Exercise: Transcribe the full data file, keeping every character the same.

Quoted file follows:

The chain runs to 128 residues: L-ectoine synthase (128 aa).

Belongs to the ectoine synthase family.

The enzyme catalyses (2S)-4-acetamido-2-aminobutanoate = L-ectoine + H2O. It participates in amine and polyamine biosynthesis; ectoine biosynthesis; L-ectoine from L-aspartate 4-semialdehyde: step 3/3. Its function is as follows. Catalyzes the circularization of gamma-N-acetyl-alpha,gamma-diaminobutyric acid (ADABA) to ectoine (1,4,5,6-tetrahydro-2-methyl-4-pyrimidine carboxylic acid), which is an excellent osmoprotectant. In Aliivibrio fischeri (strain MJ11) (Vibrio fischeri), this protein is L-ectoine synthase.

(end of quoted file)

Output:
The chain runs to 128 residues: L-ectoine synthase (128 aa).

Belongs to the ectoine synthase family.

The enzyme catalyses (2S)-4-acetamido-2-aminobutanoate = L-ectoine + H2O. It participates in amine and polyamine biosynthesis; ectoine biosynthesis; L-ectoine from L-aspartate 4-semialdehyde: step 3/3. Its function is as follows. Catalyzes the circularization of gamma-N-acetyl-alpha,gamma-diaminobutyric acid (ADABA) to ectoine (1,4,5,6-tetrahydro-2-methyl-4-pyrimidine carboxylic acid), which is an excellent osmoprotectant. In Aliivibrio fischeri (strain MJ11) (Vibrio fischeri), this protein is L-ectoine synthase.